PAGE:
A Larger Than Life View of Russell Lee

The variety of projects is always one of the more exciting parts of working here. For a Russell Lee exhibit that is currently on display at the Redwood Library & Athenæum in Newport, RI, we received a request through the Wittliff Collections to digitize two images of the photographer Russell Lee at a scale large enough to cover two walls in the show.

The dimensions of the photographs to digitize are 4.25″ x 3.25″ and 13.375″ x 7.875″ respectively, so creating a digital file from these with a high enough resolution to print at a final size of over 8′ at 100 px/in isn’t something even our best equipment can manage in a single shot. To solve this problem, we captured each photograph in smaller sections and then combined those together to create a seamless final image. The smaller photograph is a combination of 6 images in Photoshop for the final digital file, and the larger took only 2 images.

A photograph prepared on a copystand

One of the photographs of Russell Lee prepared on the capture station.

Once we had our final image, we knew we wanted to see for ourselves what they could look like when printed for the wall. This is where we love having the help of our digital technicians to demonstrate!

Two panels of a photographic print being held up near stairs

Digital technicians holding two panels of a print side by side outside of Alkek Library.

Two students on side and one student sitting above a long, narrow print on the floor

A cropped section of the smaller original photograph on the floor, with students for scale.  From the left: Jessica Henriquez, Reba Jenson, and Allen Garza.

 

Tech Reflect: Lucy Lippard Notebooks

Tech Reflect is a platform for Digital & Web Services technicians to look-back on a particular project and share their experiences, thoughts, and lessons learned.

By Austen Villacis, Digital Imaging Technician

Occasionally, requests will come in from Texas State faculty for special projects. One such request came from Dr. Erina Duganne, an Associate Professor of Art History in the College of Art and Design, and included a collection of 5 personal notebooks from art critic Lucy Lippard. The notebooks date from 1983 to 1984, and range in size, the largest being 4″x6″ inches.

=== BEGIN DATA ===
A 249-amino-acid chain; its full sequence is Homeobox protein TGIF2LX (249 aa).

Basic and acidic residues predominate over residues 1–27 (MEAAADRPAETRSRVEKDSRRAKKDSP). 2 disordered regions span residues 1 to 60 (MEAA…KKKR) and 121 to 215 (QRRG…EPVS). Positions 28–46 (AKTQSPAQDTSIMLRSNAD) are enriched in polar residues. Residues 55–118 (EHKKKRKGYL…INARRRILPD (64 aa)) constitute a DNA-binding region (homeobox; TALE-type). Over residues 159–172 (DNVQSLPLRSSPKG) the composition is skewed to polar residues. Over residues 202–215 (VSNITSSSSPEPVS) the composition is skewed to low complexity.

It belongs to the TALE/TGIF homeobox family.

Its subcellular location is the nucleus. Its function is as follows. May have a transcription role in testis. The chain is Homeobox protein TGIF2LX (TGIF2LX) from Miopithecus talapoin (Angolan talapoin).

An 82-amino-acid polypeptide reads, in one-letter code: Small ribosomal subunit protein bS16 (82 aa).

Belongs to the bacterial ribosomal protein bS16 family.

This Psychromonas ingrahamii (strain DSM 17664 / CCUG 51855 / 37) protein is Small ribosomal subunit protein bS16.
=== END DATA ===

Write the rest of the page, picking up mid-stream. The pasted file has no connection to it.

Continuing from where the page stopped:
After meeting with Dr. Duganne to examine the materials in-person and discuss the goals for the project, the first step was to build a capture station with the following things in mind:

Quality: Dr. Duganne might use some of these images for an exhibit at Tufts University in 2020 and an accompanying exhibition catalog.
Efficiency: The total number of pages in the notebooks in over 1000, so it’s essential that the capture station is efficient.
Careful Handling: These nearly 40-year-old materials are on loan, not for the library to keep.
Versatility: The notebooks themselves vary in size, so I need the capture station to be versatile.

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Tech Reflect: Civilian Conservation Corps cassette tapes

Tech Reflect is a platform for Digital & Web Services technicians to look-back on a particular project and share their experiences, thoughts, and lessons learned.

By: Zachary Johnson, Digital A/V Technician

The Civilian Conservation Corps Project (CCC) was founded in 1933, ending in 1942. It was a government-funded organization originally meant for unemployed, unmarried men between the age of 18 and 25. The age limit was eventually moved up to 28 (although most camps didn’t care if you were 16 or 17). FDR created the CCC as a part of his ‘New Deal’ in order to provide money to families that were in desperate need of cash during the great depression